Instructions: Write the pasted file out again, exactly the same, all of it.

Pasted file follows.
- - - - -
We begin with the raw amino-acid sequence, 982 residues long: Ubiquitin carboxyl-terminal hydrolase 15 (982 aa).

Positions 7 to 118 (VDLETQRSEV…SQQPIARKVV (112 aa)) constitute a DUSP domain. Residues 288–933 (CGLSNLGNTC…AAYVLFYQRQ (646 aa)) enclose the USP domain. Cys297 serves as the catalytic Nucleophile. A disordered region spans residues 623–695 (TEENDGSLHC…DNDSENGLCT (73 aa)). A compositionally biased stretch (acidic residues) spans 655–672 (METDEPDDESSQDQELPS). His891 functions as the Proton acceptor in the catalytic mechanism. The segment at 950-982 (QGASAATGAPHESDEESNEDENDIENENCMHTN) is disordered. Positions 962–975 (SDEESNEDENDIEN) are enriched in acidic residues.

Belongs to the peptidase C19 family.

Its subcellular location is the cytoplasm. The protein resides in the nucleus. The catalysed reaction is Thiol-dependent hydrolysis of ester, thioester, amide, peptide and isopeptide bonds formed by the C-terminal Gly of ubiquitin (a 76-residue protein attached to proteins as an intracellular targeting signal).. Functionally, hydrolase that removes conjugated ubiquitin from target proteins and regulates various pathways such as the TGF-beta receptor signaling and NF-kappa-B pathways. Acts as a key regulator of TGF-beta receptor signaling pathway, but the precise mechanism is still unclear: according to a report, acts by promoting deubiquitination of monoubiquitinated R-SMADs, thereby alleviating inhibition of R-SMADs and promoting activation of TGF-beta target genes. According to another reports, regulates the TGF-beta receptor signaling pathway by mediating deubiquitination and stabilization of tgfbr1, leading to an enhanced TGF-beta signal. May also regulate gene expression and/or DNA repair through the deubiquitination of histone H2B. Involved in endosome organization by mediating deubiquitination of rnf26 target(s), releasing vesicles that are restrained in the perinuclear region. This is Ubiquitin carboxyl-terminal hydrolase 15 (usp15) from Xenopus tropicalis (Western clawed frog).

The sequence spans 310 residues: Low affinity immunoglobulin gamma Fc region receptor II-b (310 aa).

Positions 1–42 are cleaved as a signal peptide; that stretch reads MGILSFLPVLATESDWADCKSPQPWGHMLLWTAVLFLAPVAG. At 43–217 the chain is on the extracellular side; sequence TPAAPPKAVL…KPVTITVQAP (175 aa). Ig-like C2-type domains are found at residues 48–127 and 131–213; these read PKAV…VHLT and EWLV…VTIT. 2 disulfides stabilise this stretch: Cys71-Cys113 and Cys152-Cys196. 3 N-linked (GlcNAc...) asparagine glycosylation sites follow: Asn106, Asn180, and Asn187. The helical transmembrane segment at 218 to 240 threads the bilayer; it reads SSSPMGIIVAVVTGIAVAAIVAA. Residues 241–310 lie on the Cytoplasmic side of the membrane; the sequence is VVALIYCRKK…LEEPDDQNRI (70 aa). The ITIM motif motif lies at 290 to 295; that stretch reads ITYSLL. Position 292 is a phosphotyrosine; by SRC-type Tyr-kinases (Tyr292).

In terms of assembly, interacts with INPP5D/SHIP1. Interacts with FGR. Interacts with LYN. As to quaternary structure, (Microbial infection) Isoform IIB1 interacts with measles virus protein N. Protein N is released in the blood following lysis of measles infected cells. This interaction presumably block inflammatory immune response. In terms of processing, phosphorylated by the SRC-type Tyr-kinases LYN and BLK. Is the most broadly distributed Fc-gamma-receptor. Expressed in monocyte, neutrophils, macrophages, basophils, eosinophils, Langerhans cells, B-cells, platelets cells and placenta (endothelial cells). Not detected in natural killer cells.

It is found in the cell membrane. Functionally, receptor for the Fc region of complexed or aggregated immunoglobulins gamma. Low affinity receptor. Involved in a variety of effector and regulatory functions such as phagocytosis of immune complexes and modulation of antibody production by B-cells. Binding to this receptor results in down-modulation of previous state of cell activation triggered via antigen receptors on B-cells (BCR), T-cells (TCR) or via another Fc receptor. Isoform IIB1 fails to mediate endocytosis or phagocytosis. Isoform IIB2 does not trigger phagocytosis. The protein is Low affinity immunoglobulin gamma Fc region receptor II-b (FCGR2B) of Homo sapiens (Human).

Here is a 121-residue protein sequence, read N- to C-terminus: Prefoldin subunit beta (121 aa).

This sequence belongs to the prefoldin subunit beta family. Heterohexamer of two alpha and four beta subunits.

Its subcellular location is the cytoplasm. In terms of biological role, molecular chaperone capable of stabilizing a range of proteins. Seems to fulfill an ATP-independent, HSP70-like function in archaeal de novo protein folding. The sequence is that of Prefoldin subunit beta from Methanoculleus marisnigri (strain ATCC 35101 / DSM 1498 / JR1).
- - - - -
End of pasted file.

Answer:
We begin with the raw amino-acid sequence, 982 residues long: Ubiquitin carboxyl-terminal hydrolase 15 (982 aa).

Positions 7 to 118 (VDLETQRSEV…SQQPIARKVV (112 aa)) constitute a DUSP domain. Residues 288–933 (CGLSNLGNTC…AAYVLFYQRQ (646 aa)) enclose the USP domain. Cys297 serves as the catalytic Nucleophile. A disordered region spans residues 623–695 (TEENDGSLHC…DNDSENGLCT (73 aa)). A compositionally biased stretch (acidic residues) spans 655–672 (METDEPDDESSQDQELPS). His891 functions as the Proton acceptor in the catalytic mechanism. The segment at 950-982 (QGASAATGAPHESDEESNEDENDIENENCMHTN) is disordered. Positions 962–975 (SDEESNEDENDIEN) are enriched in acidic residues.

Belongs to the peptidase C19 family.

Its subcellular location is the cytoplasm. The protein resides in the nucleus. The catalysed reaction is Thiol-dependent hydrolysis of ester, thioester, amide, peptide and isopeptide bonds formed by the C-terminal Gly of ubiquitin (a 76-residue protein attached to proteins as an intracellular targeting signal).. Functionally, hydrolase that removes conjugated ubiquitin from target proteins and regulates various pathways such as the TGF-beta receptor signaling and NF-kappa-B pathways. Acts as a key regulator of TGF-beta receptor signaling pathway, but the precise mechanism is still unclear: according to a report, acts by promoting deubiquitination of monoubiquitinated R-SMADs, thereby alleviating inhibition of R-SMADs and promoting activation of TGF-beta target genes. According to another reports, regulates the TGF-beta receptor signaling pathway by mediating deubiquitination and stabilization of tgfbr1, leading to an enhanced TGF-beta signal. May also regulate gene expression and/or DNA repair through the deubiquitination of histone H2B. Involved in endosome organization by mediating deubiquitination of rnf26 target(s), releasing vesicles that are restrained in the perinuclear region. This is Ubiquitin carboxyl-terminal hydrolase 15 (usp15) from Xenopus tropicalis (Western clawed frog).

The sequence spans 310 residues: Low affinity immunoglobulin gamma Fc region receptor II-b (310 aa).

Positions 1–42 are cleaved as a signal peptide; that stretch reads MGILSFLPVLATESDWADCKSPQPWGHMLLWTAVLFLAPVAG. At 43–217 the chain is on the extracellular side; sequence TPAAPPKAVL…KPVTITVQAP (175 aa). Ig-like C2-type domains are found at residues 48–127 and 131–213; these read PKAV…VHLT and EWLV…VTIT. 2 disulfides stabilise this stretch: Cys71-Cys113 and Cys152-Cys196. 3 N-linked (GlcNAc...) asparagine glycosylation sites follow: Asn106, Asn180, and Asn187. The helical transmembrane segment at 218 to 240 threads the bilayer; it reads SSSPMGIIVAVVTGIAVAAIVAA. Residues 241–310 lie on the Cytoplasmic side of the membrane; the sequence is VVALIYCRKK…LEEPDDQNRI (70 aa). The ITIM motif motif lies at 290 to 295; that stretch reads ITYSLL. Position 292 is a phosphotyrosine; by SRC-type Tyr-kinases (Tyr292).

In terms of assembly, interacts with INPP5D/SHIP1. Interacts with FGR. Interacts with LYN. As to quaternary structure, (Microbial infection) Isoform IIB1 interacts with measles virus protein N. Protein N is released in the blood following lysis of measles infected cells. This interaction presumably block inflammatory immune response. In terms of processing, phosphorylated by the SRC-type Tyr-kinases LYN and BLK. Is the most broadly distributed Fc-gamma-receptor. Expressed in monocyte, neutrophils, macrophages, basophils, eosinophils, Langerhans cells, B-cells, platelets cells and placenta (endothelial cells). Not detected in natural killer cells.

It is found in the cell membrane. Functionally, receptor for the Fc region of complexed or aggregated immunoglobulins gamma. Low affinity receptor. Involved in a variety of effector and regulatory functions such as phagocytosis of immune complexes and modulation of antibody production by B-cells. Binding to this receptor results in down-modulation of previous state of cell activation triggered via antigen receptors on B-cells (BCR), T-cells (TCR) or via another Fc receptor. Isoform IIB1 fails to mediate endocytosis or phagocytosis. Isoform IIB2 does not trigger phagocytosis. The protein is Low affinity immunoglobulin gamma Fc region receptor II-b (FCGR2B) of Homo sapiens (Human).

Here is a 121-residue protein sequence, read N- to C-terminus: Prefoldin subunit beta (121 aa).

This sequence belongs to the prefoldin subunit beta family. Heterohexamer of two alpha and four beta subunits.

Its subcellular location is the cytoplasm. In terms of biological role, molecular chaperone capable of stabilizing a range of proteins. Seems to fulfill an ATP-independent, HSP70-like function in archaeal de novo protein folding. The sequence is that of Prefoldin subunit beta from Methanoculleus marisnigri (strain ATCC 35101 / DSM 1498 / JR1).